The misapplication of modern business practices - including marketing, communications, stakeholder relationships and corporate governance – in the nonprofit sector may have no greater cautionary tale than what has been occurring to the American Red Cross recently. Caught up in the on-going investigations of the Hurricane Katrina disaster relief efforts, and echoes of its response to the attack on the World Trade Center Towers, the Red Cross is taking on water.
From the Washington Post yesterday -
In an Oct. 29, 2001 e-mail, board member Bill George warned Red Cross chairman David McLaughlin to resolve the group's disputes. At the time, the nation's largest charity was reeling from CEO Bernadine Healy's resignation amid charges it had mismanaged Sept. 11 donations. "The worst thing we could do is to gloss over the split on the board, make some superficial changes in governance, and see the whole scenario repeated three or four years from now," the Medtronic Inc. executive wrote.
The documents released [Monday] by the Senate committee reveal an organization that is virtually at war with itself: local chapters fighting the national headquarters and the chief executive, board members pitted against board members and chief executives battling the board. The organization needs "radical surgery," said Bernadine Healy, a former chief executive who was forced out in 2001.
The documents being discussed are from the Red Cross and were delivered to the US Senate Finance Committee as part of an on-going investigation of the practices of the Red Cross in the wake of the 9-11 terrorist attacks.
After [Senator Charles E.] Grassley wrote the charity in December, questioning the adequacy of its response to Katrina, he received dozens of letters, e-mails and phone calls from current and former Red Cross employees and volunteers. Among other things, they complained about a lack of coordination between headquarters and workers in the field; the use of costly hotels, rather than shelters, to house volunteers; food orders far greater than what was needed; top officials using contributions to hire consultants to buff up the organization's image; and disdain for the local charities that provide needed links to the affected communities… "When they tried to raise concerns … volunteers were ignored, told to leave or otherwise made to feel like the skunk at the picnic," Grassley said in a statement released with the documents. "This type of culture, a culture that discourages people from coming forward, management that does not want to hear the bad news and is more concerned about good press than good results, is a theme that I am hearing too often." [Link to LA Times]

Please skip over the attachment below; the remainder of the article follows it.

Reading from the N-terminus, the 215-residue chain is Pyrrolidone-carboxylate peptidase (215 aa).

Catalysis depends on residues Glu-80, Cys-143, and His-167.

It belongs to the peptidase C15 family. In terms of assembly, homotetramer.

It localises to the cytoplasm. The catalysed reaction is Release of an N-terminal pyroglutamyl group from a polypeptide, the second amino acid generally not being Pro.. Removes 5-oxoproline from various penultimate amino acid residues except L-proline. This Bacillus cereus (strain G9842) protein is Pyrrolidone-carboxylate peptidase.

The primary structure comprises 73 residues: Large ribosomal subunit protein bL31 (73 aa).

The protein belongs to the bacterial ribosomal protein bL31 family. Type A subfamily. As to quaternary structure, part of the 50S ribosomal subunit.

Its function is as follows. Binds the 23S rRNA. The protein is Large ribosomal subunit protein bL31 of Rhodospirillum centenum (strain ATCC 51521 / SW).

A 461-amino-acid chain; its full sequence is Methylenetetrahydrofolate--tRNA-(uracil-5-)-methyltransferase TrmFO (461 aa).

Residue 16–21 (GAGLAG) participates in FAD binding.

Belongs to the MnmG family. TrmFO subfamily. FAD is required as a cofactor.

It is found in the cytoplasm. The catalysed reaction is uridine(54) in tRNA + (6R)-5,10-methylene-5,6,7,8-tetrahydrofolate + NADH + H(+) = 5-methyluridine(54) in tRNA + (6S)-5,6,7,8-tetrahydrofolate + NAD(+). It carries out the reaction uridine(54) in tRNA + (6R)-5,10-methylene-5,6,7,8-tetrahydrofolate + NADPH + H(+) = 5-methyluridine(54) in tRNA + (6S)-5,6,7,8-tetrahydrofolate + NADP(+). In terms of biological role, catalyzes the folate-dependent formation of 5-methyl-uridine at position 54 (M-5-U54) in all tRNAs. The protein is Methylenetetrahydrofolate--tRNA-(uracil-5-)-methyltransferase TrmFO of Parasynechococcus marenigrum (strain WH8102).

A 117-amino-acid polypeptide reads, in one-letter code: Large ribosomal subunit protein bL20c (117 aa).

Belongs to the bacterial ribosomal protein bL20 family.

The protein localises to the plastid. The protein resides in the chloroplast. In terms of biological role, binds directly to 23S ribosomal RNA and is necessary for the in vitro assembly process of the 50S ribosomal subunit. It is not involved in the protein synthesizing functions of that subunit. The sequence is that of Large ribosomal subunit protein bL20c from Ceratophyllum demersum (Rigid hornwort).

There are times when we become so focused on ‘the mission’ and the day-to-day challenges of ‘doing good’ that we forget that no effective and sustainable social marketing or change effort can be accomplished without a management structure that is competent, transparent and has public accountability and trust. Managing corporate [social] marketing functions is but one character in a larger story, and when that story darkens, it affects each and every chapter. Social change starts from within.
We must be the change we wish to see in the world. - Gandhi